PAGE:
Originally posted by pelle: Most of my companies are real (100% owned subsidiaries), one is a consolidating “mock up” company, and one is a holding company, just handling the group return. Are we violating licence rules? I don’t think so.

I think you are violating the licence rules - even if you don’t know it. The “test” is: Do the employees of the subsidiaries access the system directly or is it only the employees of the holding company? If they access the system, then you need the subsidiary. Otherwise you can stick to the way you have it now. And even more - if you didn’t own all the subsidiary companies 50% or more, then you would have to buy a completly new license - even if you keept runing them in the same database. Best regards, Erik P. Ernst, webmaster

Hmm… Can they make this anymore confusing? I wonder how many subsidiary granule the NSCs sold to this date.

What’s the confusing part? Best regards, Erik P. Ernst, webmaster

Cristi, I actually talked a highly experienced International NSC today. They actually said the exact same things as you - and that was normally their prime reason for recommending Axapta and NOT Attain. In the short run for a large international project Attain would be cheaper - but in long run (when starting to upgrade and implement fixes/patches) then Axapta would soon be cheaper. AND Axapta does not have any Subsidiary granules or alike. You can just use for as many users you have paid for - not thinkink of what subsidiary they work for. Best regards, Erik P. Ernst, webmaster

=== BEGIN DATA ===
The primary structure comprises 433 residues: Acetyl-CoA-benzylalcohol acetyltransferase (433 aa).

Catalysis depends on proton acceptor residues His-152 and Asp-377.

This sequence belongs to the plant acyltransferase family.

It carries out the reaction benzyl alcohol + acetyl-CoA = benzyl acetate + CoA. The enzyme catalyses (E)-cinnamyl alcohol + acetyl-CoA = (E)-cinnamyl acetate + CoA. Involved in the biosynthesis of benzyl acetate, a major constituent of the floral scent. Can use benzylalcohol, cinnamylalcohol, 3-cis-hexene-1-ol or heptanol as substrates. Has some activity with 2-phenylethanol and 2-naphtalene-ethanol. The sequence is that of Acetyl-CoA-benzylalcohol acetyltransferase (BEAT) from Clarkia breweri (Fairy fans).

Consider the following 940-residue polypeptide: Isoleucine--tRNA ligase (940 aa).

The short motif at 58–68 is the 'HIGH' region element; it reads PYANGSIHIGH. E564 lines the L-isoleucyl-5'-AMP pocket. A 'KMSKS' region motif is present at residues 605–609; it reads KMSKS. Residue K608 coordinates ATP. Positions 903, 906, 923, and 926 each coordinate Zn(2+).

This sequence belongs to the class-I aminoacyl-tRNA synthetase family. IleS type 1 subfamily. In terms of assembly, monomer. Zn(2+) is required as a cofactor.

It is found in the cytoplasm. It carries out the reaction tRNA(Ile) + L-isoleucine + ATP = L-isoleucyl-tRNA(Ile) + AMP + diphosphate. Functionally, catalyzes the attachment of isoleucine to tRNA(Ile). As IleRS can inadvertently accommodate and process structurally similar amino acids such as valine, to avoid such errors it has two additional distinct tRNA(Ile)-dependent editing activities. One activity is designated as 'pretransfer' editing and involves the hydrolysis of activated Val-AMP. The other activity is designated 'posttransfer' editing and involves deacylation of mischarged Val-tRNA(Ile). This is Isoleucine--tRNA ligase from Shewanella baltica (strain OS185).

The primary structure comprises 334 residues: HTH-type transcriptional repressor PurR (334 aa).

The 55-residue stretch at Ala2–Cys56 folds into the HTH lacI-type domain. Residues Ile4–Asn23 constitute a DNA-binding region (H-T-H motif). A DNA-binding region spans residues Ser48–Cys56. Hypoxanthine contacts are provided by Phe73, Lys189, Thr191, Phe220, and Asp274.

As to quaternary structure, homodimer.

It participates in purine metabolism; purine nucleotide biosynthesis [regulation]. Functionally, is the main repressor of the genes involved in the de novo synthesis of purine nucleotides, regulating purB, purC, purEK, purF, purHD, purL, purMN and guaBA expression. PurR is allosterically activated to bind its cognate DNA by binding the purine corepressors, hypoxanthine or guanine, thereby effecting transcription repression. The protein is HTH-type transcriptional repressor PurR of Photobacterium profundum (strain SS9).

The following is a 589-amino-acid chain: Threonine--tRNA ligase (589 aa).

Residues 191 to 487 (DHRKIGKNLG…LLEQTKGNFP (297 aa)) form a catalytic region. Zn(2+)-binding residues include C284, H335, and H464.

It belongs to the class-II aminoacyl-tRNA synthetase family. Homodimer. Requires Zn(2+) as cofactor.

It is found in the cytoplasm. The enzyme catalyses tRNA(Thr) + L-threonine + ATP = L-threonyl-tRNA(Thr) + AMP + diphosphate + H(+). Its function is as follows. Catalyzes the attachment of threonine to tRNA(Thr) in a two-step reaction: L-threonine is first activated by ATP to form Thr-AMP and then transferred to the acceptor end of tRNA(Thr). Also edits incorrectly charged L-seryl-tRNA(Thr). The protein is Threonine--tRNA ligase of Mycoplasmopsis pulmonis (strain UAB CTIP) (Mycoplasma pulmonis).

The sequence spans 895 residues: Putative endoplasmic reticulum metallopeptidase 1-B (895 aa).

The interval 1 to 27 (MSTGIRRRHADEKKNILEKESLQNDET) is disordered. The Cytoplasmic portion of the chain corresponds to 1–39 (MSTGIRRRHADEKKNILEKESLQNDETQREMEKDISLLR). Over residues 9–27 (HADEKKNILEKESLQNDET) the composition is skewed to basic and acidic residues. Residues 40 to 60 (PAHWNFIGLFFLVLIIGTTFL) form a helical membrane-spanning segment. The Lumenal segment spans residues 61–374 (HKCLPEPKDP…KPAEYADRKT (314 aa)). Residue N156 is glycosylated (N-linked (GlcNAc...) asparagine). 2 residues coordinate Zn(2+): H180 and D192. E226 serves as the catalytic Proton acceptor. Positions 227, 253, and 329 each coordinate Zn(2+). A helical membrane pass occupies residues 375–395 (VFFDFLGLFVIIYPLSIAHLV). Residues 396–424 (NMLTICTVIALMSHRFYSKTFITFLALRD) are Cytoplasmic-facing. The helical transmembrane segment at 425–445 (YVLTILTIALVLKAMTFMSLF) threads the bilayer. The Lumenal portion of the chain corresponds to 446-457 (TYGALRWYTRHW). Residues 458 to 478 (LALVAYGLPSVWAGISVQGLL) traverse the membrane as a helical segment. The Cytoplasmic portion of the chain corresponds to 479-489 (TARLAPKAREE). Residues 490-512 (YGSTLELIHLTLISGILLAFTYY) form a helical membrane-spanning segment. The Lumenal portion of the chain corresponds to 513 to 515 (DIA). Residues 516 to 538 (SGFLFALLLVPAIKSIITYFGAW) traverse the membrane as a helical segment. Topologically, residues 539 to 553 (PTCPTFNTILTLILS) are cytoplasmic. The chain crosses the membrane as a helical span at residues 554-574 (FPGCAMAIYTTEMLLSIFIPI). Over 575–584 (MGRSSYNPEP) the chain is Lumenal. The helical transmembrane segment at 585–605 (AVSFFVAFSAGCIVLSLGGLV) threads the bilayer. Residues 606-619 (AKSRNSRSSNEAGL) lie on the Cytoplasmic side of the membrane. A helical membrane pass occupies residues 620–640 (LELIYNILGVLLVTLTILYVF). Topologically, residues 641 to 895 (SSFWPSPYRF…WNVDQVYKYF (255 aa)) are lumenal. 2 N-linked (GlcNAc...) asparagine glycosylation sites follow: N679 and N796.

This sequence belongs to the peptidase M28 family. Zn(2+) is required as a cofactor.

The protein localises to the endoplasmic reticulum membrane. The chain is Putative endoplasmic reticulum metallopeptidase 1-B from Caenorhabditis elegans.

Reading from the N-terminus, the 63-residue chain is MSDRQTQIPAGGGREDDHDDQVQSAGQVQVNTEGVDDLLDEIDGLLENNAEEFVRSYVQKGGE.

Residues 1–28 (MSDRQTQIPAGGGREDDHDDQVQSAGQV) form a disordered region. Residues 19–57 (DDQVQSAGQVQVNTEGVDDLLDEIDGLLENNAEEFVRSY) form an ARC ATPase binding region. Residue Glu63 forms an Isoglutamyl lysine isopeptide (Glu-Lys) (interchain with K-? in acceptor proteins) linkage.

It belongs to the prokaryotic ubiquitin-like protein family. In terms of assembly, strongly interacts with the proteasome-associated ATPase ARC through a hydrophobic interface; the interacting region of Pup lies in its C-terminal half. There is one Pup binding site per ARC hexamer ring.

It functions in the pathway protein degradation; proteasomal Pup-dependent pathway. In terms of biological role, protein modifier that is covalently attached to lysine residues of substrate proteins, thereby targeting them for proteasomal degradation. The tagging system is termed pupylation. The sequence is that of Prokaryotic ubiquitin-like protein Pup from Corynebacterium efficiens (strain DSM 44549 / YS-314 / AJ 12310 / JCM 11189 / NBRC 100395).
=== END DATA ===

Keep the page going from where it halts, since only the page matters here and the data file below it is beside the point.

Originally posted by pelle: Are we violating licence rules? I don’t think so.

Yes you are violating the licence rules. You do need in fact to pay for each company as Erik mentions. Many years ago we had the “Multiple Database” granule, now with Citrix, this is the equivilent. The rule is basically an honor system though, and I do not know if anyone actually pays for the granule. As for copying the French 10800 objects and renumbering them, well that is pretty cut and dry. You are copying software and then selling it. That’s about as illegal as you can get. Go to Jail, go directly to jail, do not pass go. _________________________ David Singleton Navision Consultant since 1991 dmks22@comcast.net___________

Hi Erik, Thanks for your comments. Acually Wendy’s answer was exactly the same: that we should sell Axapta for this kind of situation. So I guess I will have to start looking into it more seriously Also, David, now that you mention it, I think you are right it was kinda of stealing since we only paid for the new object ranges. But first, there is no rule about not reusing code from Navision, in fact I remember you telling us that is the first thing you have to think about: where does Navision do what I need to do. And second it was done with the knowledge of Navision US so at least I would not be alone in jail Anyway thanks everybody for listening to me venting about this. Cristi

Cristi, I don’t think that anyone seriously would think about actually accussing your for “stealing”. The fact that you tried to get Navision to license you the granules first is “prove” enough for me… I think that everyone would do it the same way - it’s just a petty that Navision doesn’t have a real solution for the international installations with Attain!! This should have to be the only reason for selecting Axapta, when there are so many reasons for staying at Attain! (Navision/MBS should listen and reply to this! ). But thanks to you for bringing up the issue. It’s a interesting subject. Best regards, Erik P. Ernst, webmaster